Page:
5 ways to breathe new life into your benefits communications

March 9, 2011

in health communication

let’s say you’ve discovered that employees aren’t aware of a new benefit. they don’t understand how the new consumer-driven health plan works. they’re not taking advantage of your 401(k) plan. you can create a brochure, newsletter article or blog post—or you could grab their attention using one of these methods.

viral email marketing campaign

an entertainment firm used irreverent humor to get employees up off the couch. they created a personalized flash video and embedded a sharing mechanism so employees could easily personalize and pass on the message to a friend. soon, employees were talking about not only the video but the benefit itself. this approach hooks employees and positions them as ambassadors of the program when they pass the information along.


standard life created a three-video series to explain how to read their retirement benefits statement. each video is two minutes or less and models itself after common craft’s very successful approach to making complex information simple. videos cut through the clutter. they can take a multi-step process and illustrate it in “real time” and they can make lingo suddenly understandable by connecting the image or process to the related words. i hope standard life covered explanation of benefits next, another impossible-to-decipher “communication” piece.


graphic treatment

ever consider giving your benefits information the graphic novel treatment? zappos created an employee handbook that’s part graphic novel. BC public service used a comic to communicate their social media guidelines. graphic novels require concise language, a real bonus when it comes to talking about benefits. the medium forces you to focus on only the must-have information and relay it in bite-sized, plain-english chunks.

learning maps

learning maps are great visual and experiential aids. through facilitated discussion, you can educate employees about massive, complex ideas, like health care reform or how their personal health decisions affect health care costs and your company’s bottom line.

interactive experience

jellyvision’s jazzed up your average insurance-provided decision-support tool. instead of plugging in your expected medical needs, “david” guides you through the process, with personalized attention, humor and a lot of knowledge. he’s the stepford wife of human resources representatives. another approach is to use interactive quizzes to debunk misconceptions about health plans, something i’ve created with one client. constructed differently, an interactive experience can help employees visualize “what if” scenarios, as in “what if i don’t save the difference between a high-deductible health plan and the PPO’s premium to cover that deductible?” not only will you help employees pick a good plan, but you’ll help them use it well, too.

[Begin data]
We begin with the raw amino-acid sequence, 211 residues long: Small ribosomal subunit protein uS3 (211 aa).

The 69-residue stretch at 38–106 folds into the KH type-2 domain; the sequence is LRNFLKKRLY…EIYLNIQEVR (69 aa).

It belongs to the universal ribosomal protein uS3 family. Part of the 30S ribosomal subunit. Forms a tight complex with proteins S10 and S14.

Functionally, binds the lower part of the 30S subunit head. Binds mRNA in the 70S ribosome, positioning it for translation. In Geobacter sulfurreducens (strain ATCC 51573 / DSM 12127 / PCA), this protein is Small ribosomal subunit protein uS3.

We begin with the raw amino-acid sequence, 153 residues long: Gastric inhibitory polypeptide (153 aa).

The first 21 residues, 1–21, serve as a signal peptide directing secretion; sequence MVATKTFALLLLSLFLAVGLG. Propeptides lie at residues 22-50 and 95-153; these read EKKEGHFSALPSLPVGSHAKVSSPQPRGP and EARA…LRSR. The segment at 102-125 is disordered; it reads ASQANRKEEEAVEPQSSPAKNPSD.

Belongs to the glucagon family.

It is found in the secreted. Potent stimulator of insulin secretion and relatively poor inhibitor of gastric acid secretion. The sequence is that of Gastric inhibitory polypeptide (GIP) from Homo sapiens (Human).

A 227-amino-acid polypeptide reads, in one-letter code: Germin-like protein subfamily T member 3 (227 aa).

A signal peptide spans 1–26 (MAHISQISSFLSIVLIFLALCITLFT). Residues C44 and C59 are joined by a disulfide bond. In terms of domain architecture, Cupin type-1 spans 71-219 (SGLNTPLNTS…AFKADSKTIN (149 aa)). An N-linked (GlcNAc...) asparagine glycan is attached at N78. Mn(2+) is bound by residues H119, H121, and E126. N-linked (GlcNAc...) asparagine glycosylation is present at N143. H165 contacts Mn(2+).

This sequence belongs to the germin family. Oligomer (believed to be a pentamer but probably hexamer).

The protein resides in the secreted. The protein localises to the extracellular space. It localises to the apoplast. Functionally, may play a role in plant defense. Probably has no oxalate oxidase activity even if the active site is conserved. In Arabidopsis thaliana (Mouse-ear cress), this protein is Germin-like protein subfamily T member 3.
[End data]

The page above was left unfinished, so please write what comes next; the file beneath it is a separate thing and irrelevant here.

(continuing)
the advantage of a video, comic, interactive tool or any other creative approach to communicating benefits information is that it can hold employees’ attention for longer—meaning more opportunities to instruct.


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{ 6 comments… read them below or add one }

Elizabeth March 9, 2011 at 1:08 pm

Fran, great post. Who says benefits can’t be fun? Phooey!

As for another example to add to the group: we’ve created a fun education program based on CSI called CSI: Real Food “Is your food killing you?” It uses video clips, interactive games etc to educate folks about how they are manipulated by the food industry to eat fast, processed foods. For example, at the first session, attendees are asked what they ate for lunch that day. That info is then written on their name tag because “you are what you eat.” Also doing a cool video clip intro (only about 2.5 – 3 minutes) that will also serve as a commercial for the workshop. Just rolling out this month…but so far have had great response to it.


fran March 9, 2011 at 5:42 pm

great examples — i’d love to see the CSI: real food.



Elizabeth March 9, 2011 at 6:16 pm

Will share with you when we get some results. I’ve submitted it for a presentation at the ISCEBS in October. Fingers crossed.


Robin Farr March 9, 2011 at 5:12 pm

Great post, Fran. Thanks for linking to me!


fran March 9, 2011 at 5:40 pm

thanks, robin. your approach to the guidelines was really clever.



benjamin singer March 16, 2011 at 12:18 pm

Nice post and thoughtful recs. Days of just ‘getting stuff out there’ no longer apply. It’s not so much ‘what’ we’re communicating these days as the ‘how’ and the ‘why.’ You’ve got it covered as far as benefits education and communication!


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